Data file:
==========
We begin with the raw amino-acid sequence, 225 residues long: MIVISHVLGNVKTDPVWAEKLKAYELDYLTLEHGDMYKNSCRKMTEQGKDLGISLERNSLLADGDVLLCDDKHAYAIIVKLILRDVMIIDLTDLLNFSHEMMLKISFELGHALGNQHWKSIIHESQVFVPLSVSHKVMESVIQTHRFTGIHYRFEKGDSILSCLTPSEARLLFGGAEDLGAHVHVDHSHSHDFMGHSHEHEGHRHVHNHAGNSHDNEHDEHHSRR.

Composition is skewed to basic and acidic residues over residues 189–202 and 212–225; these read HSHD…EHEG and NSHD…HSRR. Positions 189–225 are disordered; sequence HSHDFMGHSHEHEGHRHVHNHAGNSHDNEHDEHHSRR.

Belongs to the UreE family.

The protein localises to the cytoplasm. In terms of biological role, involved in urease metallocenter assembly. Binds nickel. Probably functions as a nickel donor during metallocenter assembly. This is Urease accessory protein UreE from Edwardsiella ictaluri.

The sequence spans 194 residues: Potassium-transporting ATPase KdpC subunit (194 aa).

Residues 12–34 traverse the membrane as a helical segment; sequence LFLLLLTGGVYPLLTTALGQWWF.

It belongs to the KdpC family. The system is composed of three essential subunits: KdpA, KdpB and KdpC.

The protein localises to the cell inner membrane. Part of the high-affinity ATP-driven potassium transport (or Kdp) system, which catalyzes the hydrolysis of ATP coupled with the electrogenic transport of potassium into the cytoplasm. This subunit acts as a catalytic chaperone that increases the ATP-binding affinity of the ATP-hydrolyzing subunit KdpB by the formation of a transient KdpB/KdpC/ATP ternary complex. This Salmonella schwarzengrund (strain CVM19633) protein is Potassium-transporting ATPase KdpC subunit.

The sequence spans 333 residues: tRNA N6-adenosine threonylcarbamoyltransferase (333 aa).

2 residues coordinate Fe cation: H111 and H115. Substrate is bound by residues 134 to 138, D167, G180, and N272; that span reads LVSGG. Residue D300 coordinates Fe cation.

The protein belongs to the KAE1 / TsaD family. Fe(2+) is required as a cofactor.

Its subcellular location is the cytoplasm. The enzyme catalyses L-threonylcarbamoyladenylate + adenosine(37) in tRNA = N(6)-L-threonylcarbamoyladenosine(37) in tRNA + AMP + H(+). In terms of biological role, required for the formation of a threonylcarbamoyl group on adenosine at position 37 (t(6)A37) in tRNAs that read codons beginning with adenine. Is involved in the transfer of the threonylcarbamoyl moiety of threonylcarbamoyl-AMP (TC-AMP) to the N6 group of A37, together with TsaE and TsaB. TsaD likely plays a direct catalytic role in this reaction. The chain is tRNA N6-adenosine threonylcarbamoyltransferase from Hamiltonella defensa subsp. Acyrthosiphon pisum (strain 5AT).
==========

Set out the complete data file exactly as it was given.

We begin with the raw amino-acid sequence, 225 residues long: MIVISHVLGNVKTDPVWAEKLKAYELDYLTLEHGDMYKNSCRKMTEQGKDLGISLERNSLLADGDVLLCDDKHAYAIIVKLILRDVMIIDLTDLLNFSHEMMLKISFELGHALGNQHWKSIIHESQVFVPLSVSHKVMESVIQTHRFTGIHYRFEKGDSILSCLTPSEARLLFGGAEDLGAHVHVDHSHSHDFMGHSHEHEGHRHVHNHAGNSHDNEHDEHHSRR.

Composition is skewed to basic and acidic residues over residues 189–202 and 212–225; these read HSHD…EHEG and NSHD…HSRR. Positions 189–225 are disordered; sequence HSHDFMGHSHEHEGHRHVHNHAGNSHDNEHDEHHSRR.

Belongs to the UreE family.

The protein localises to the cytoplasm. In terms of biological role, involved in urease metallocenter assembly. Binds nickel. Probably functions as a nickel donor during metallocenter assembly. This is Urease accessory protein UreE from Edwardsiella ictaluri.

The sequence spans 194 residues: Potassium-transporting ATPase KdpC subunit (194 aa).

Residues 12–34 traverse the membrane as a helical segment; sequence LFLLLLTGGVYPLLTTALGQWWF.

It belongs to the KdpC family. The system is composed of three essential subunits: KdpA, KdpB and KdpC.

The protein localises to the cell inner membrane. Part of the high-affinity ATP-driven potassium transport (or Kdp) system, which catalyzes the hydrolysis of ATP coupled with the electrogenic transport of potassium into the cytoplasm. This subunit acts as a catalytic chaperone that increases the ATP-binding affinity of the ATP-hydrolyzing subunit KdpB by the formation of a transient KdpB/KdpC/ATP ternary complex. This Salmonella schwarzengrund (strain CVM19633) protein is Potassium-transporting ATPase KdpC subunit.

The sequence spans 333 residues: tRNA N6-adenosine threonylcarbamoyltransferase (333 aa).

2 residues coordinate Fe cation: H111 and H115. Substrate is bound by residues 134 to 138, D167, G180, and N272; that span reads LVSGG. Residue D300 coordinates Fe cation.

The protein belongs to the KAE1 / TsaD family. Fe(2+) is required as a cofactor.

Its subcellular location is the cytoplasm. The enzyme catalyses L-threonylcarbamoyladenylate + adenosine(37) in tRNA = N(6)-L-threonylcarbamoyladenosine(37) in tRNA + AMP + H(+). In terms of biological role, required for the formation of a threonylcarbamoyl group on adenosine at position 37 (t(6)A37) in tRNAs that read codons beginning with adenine. Is involved in the transfer of the threonylcarbamoyl moiety of threonylcarbamoyl-AMP (TC-AMP) to the N6 group of A37, together with TsaE and TsaB. TsaD likely plays a direct catalytic role in this reaction. The chain is tRNA N6-adenosine threonylcarbamoyltransferase from Hamiltonella defensa subsp. Acyrthosiphon pisum (strain 5AT).